4 The report also includes details of a more restricted budget at an “emergency” level. That budget
has not been kept up to date by the Bureau of Labor Statistics.
5 In connection with a study of “Differences in Living Costs in Northern and Southern Cities” made at
the request of the Wage and Hour Division. The July 1939 Monthly Labor Review carries an article de­
scribing the survey.



COST OF LIVING IN 1 9 4 1
36
cost is estimated by assuming the same changes as recorded in the
Bureau’s regular indexes of changes in living costs from time to time.6
These indexes are based on a budget composed of different qualities
of goods and having different relative importance in the total budget
than the Works Progress Administration “maintenance” budget.
Because of these differences, the cost figures resulting from applica­
tion of the cost-of-living indexes to the “maintenance” budget are
merely approximations to the actual current cost of that budget.
In view of the changes in buying habits, particularly during the last
2 years, the “maintenance” budget as defined in 1935 is not en­
tirely applicable to present conditions. The figures are presented,
however, for the convenience of those who find them useful, and in
the absence of any better measure of comparison of living costs be­
tween cities.
Table 19 shows the estimated dollar cost of the “ maintenance”
budget in 33 large cities as of December 15, 1941. Table 20 presents
these data as indexes on a base of the cost in Washington, D. C., at
that date as 100.
19 .— Estimated 1 cost of living for a four-person manual worker's fam ily at
maintenance level, as defined by the Works Progress Administration ,2 in 88 large
cities as of Dec. 15, 1941

T able

City

Total

Food

Furni­
ture, fur­
Fuel and nishings, Miscel­
Clothing Housing light household laneous
equip­
ment

Atlanta......................... .............. $1,473.79 $550.58 $187.96 $290.44 $94.00 $35.73 $315.08
Baltimore..................................... 1,482.37 557.33 188.19 268.33 106.08
42.94
319.50
Birmingham...........-............. ... 1,457.88 551. 75 202.68 261.17
74.65
37.19
330.44
Boston......................... .............. 1. 560. 56 553.02 189. 55 268.69 143.88
37.85
367.57
Buffalo.......................................... 1,470.05 548. 59 192.37 259.08 113.17
38.64
318.20
Chicago-....................................- 1,608.45 568.30 179.64 301.16 132. 77
36.88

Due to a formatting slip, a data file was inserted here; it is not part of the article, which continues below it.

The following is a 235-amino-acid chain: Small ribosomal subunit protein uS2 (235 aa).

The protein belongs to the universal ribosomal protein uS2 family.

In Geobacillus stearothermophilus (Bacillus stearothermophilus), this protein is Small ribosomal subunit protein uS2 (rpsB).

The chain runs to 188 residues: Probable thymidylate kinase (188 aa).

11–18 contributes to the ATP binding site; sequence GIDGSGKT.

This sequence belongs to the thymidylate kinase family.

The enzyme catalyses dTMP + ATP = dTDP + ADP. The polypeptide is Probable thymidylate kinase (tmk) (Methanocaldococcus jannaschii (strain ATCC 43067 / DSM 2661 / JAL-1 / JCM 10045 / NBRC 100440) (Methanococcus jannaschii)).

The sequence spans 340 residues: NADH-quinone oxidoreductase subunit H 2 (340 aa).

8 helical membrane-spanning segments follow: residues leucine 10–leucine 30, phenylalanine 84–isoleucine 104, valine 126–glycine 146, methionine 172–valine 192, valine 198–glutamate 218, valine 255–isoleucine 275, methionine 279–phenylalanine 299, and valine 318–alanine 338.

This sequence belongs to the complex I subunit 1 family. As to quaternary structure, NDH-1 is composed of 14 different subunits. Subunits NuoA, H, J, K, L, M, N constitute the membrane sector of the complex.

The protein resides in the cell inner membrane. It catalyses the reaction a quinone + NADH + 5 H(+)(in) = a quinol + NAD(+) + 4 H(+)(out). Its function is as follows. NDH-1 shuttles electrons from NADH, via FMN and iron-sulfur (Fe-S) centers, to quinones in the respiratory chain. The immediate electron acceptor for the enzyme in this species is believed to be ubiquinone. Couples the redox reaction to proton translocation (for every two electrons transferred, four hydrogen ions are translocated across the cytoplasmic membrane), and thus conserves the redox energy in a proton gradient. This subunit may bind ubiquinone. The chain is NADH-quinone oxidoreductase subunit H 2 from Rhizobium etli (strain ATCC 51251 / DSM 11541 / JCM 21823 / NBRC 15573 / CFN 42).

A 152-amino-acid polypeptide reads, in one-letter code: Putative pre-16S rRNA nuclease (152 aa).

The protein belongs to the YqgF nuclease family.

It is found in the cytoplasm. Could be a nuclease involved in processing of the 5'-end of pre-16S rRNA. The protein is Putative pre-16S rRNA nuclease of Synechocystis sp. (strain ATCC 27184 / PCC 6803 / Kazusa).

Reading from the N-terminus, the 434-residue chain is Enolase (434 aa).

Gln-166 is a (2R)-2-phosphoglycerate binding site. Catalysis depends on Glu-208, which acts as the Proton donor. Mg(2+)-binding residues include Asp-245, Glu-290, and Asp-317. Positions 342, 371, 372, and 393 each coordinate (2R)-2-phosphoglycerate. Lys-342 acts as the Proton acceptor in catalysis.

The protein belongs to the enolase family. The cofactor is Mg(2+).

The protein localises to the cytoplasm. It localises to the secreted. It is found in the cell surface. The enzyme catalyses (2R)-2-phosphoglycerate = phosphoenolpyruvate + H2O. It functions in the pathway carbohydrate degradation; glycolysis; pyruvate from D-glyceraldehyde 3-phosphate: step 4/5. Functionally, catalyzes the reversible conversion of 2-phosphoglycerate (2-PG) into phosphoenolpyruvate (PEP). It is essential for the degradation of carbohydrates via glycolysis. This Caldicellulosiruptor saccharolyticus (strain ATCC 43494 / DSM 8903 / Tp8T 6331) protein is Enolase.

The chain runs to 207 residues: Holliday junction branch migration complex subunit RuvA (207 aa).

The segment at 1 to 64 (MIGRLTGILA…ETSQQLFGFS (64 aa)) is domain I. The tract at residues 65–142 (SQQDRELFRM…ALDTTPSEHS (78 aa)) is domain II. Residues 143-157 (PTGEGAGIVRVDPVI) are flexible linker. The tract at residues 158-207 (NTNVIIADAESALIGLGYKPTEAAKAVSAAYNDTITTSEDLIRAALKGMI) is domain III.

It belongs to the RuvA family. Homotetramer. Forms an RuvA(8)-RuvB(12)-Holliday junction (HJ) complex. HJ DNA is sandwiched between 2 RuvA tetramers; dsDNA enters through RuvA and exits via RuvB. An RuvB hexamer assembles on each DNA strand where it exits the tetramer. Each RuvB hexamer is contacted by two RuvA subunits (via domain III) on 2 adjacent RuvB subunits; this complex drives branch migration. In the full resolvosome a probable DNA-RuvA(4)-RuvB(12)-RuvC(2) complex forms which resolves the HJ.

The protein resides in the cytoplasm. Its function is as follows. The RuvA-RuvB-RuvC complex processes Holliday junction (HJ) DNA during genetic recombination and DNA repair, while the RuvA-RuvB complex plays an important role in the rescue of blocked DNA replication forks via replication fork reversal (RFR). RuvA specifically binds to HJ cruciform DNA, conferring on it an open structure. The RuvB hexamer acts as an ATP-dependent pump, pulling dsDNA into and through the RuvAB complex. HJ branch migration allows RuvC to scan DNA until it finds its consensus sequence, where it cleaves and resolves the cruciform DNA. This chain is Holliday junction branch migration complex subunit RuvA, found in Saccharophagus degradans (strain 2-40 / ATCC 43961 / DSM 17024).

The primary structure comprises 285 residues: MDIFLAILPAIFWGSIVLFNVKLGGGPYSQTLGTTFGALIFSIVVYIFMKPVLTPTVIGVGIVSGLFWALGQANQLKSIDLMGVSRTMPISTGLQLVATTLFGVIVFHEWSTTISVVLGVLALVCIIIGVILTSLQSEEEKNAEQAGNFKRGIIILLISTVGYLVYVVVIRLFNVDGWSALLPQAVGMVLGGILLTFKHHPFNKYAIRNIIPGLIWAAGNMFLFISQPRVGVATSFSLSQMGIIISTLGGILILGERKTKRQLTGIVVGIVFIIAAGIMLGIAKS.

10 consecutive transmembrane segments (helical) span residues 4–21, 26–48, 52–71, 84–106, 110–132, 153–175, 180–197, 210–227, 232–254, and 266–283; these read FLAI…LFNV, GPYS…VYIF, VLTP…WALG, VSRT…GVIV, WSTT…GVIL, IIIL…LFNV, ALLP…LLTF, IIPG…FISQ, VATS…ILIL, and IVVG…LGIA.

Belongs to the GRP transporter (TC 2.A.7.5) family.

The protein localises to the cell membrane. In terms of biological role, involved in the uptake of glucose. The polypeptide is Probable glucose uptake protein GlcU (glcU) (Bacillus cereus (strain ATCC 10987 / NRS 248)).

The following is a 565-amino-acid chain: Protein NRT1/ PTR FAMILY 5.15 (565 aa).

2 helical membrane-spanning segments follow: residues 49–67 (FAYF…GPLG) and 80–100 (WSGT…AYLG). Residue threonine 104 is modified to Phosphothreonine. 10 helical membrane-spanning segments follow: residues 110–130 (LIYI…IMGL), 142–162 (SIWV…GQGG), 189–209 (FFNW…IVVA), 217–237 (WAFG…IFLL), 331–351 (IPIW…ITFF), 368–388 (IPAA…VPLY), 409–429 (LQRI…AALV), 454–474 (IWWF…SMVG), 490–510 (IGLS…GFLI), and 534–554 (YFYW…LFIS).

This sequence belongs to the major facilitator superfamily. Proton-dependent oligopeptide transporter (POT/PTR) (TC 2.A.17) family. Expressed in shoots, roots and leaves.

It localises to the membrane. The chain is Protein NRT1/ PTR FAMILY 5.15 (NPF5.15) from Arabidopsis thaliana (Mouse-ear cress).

389.70
98.25
Cincinnati................................... 1,487. 07 546.11 198.67 273.14
42.95
327.95
Cleveland.................................... 1,569. 54 546.84 206.13 307.39 115.72
39.25
354.21
Denver......................................... 1,429. 43 530.03 184. 69 241.72 113.14
37.29
322.56
Detroit.......................................... 1,607.00 541.74 193.34 334.03 122.34
37.03
378.52
Houston........................................ 1,435.67 533.02 184.81 246.34
86.31
39.58
345.61
38.86
Indianapolis................................. 1,464.12 540. 50 183.92 260.50
99.45
340.89
Jacksonville.................................. 1,487.79 574.54 172.89 245.49 111.66
38,31
344.90
Kansas City................................. 1, 385.72 527.79 192.15 218.56 108.32
37.41
301.49
Los Angeles................................. 1,471. 57 535.19 191.60 246.92
71.07
40.03
386.76
Manchester................................ . 1,491.43 571.39 174.46 198.89 166. 77
36.73
343.19
85.92
Memphis...................................... 1,458.99 526. 07 201.69 282.41
321.32
41.58
Milwaukee................................... 1. 541. 57 538.32 161.70 300.20 127.97
37.25
376.13
Minneapolis................................. 1, 543.24 541.03 186.14 308.42 140.24
37.12
330.29
Mobile.......................................... 1,373. 58 557. 23 183.91 219.60
82.29
38.27
292.28
New Orleans................................ 1, 427.30 562. 77 189.41 211.85
73.53
43.60
346.14
New York.................................... 1,628.15 599. 74 182.53 310.42 121.41
38.75
375.30
Norfolk....................................... 1, 540. 36 578. 61 195.85 285.32 110.88
40.33
329.37
Philadelphia................................ 1,466. 51 549.21 190.55 262.36 105.80